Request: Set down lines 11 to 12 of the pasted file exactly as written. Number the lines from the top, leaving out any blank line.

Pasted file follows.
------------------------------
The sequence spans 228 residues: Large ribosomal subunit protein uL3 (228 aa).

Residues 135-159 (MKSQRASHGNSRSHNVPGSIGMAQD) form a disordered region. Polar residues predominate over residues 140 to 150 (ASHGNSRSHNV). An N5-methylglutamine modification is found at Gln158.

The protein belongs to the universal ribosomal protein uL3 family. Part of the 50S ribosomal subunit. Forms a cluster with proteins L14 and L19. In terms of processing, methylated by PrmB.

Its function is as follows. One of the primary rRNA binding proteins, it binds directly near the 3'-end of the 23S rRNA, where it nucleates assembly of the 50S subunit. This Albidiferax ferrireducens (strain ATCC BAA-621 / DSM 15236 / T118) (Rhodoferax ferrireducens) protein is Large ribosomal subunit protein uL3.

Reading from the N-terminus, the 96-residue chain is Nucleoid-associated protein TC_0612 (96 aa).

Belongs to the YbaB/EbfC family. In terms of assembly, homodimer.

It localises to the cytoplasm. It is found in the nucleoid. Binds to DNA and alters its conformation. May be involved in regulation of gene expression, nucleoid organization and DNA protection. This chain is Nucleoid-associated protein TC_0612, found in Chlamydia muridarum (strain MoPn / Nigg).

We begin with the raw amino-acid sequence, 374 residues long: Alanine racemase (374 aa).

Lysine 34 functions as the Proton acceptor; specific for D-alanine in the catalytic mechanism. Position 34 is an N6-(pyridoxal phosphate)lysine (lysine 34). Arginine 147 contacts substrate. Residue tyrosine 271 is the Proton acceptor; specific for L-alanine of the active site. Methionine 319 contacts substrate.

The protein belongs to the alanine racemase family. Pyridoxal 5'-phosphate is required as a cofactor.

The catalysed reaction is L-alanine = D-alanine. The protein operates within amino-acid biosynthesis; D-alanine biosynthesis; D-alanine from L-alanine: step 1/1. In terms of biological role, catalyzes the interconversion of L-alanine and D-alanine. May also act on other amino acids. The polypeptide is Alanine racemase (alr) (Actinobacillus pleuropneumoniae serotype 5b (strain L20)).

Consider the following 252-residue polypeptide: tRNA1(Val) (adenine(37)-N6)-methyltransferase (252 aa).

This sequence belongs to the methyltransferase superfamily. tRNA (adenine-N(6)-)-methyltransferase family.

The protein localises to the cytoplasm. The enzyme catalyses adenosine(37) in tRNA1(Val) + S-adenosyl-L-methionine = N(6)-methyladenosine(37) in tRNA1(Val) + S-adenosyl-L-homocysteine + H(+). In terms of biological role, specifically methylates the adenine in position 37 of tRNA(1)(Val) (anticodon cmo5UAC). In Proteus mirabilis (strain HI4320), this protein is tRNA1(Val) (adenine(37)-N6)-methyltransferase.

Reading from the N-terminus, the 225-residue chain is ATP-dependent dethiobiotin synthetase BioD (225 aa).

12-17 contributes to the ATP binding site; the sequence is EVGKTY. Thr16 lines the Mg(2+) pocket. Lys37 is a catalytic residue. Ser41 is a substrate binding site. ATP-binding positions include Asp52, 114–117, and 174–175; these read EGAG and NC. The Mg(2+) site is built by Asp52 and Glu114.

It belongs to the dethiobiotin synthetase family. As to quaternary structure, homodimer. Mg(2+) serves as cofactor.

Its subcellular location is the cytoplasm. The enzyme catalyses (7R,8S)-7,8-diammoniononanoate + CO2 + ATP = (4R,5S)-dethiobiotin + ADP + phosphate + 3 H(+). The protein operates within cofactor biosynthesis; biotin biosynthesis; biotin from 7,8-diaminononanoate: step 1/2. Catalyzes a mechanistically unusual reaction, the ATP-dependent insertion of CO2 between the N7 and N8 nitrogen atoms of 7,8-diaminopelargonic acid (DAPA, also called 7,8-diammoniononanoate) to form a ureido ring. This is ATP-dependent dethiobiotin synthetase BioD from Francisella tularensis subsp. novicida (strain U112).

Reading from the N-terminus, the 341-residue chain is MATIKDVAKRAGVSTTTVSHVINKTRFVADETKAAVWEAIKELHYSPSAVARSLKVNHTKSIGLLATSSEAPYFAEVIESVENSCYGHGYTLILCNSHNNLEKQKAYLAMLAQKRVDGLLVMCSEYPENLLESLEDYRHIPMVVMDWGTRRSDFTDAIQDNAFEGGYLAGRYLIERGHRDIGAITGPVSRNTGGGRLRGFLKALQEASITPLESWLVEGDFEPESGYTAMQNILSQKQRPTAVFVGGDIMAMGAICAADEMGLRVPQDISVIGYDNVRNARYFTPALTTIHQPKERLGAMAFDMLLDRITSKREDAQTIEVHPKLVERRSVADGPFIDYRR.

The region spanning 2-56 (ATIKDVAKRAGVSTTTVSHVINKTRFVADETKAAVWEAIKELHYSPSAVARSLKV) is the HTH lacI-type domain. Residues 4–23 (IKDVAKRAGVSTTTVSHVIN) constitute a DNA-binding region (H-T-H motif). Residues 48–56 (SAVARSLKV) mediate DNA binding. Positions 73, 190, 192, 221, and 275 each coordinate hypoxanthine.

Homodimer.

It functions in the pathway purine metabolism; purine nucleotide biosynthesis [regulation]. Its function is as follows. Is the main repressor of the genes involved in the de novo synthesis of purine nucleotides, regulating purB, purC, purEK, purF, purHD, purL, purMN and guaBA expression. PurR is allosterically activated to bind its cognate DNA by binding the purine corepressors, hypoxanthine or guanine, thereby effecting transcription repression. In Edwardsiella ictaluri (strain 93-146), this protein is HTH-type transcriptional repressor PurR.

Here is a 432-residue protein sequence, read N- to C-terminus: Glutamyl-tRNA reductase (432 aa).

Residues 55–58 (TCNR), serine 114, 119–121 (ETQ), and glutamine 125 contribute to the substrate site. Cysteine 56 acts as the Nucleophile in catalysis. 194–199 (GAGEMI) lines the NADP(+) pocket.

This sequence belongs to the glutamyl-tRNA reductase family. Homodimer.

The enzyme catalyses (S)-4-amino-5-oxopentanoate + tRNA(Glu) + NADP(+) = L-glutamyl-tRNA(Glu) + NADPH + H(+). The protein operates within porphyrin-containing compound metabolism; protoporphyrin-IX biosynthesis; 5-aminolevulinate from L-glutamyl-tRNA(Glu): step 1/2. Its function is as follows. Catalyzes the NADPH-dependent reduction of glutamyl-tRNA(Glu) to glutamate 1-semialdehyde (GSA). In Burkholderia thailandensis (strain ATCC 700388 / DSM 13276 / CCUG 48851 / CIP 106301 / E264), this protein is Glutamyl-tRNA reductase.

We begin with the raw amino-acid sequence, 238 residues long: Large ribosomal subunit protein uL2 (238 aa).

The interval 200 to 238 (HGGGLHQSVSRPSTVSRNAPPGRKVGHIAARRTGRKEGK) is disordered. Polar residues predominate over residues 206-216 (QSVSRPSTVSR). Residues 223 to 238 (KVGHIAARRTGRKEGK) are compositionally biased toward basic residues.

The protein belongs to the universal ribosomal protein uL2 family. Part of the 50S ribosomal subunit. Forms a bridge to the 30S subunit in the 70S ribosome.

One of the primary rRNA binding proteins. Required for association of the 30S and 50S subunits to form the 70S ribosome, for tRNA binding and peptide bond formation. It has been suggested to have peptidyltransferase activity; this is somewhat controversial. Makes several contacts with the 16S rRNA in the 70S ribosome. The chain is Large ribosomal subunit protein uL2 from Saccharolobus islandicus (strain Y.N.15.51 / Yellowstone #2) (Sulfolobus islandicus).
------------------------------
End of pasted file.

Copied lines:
The catalysed reaction is L-alanine = D-alanine. The protein operates within amino-acid biosynthesis; D-alanine biosynthesis; D-alanine from L-alanine: step 1/1. In terms of biological role, catalyzes the interconversion of L-alanine and D-alanine. May also act on other amino acids. The polypeptide is Alanine racemase (alr) (Actinobacillus pleuropneumoniae serotype 5b (strain L20)).

Consider the following 252-residue polypeptide: tRNA1(Val) (adenine(37)-N6)-methyltransferase (252 aa).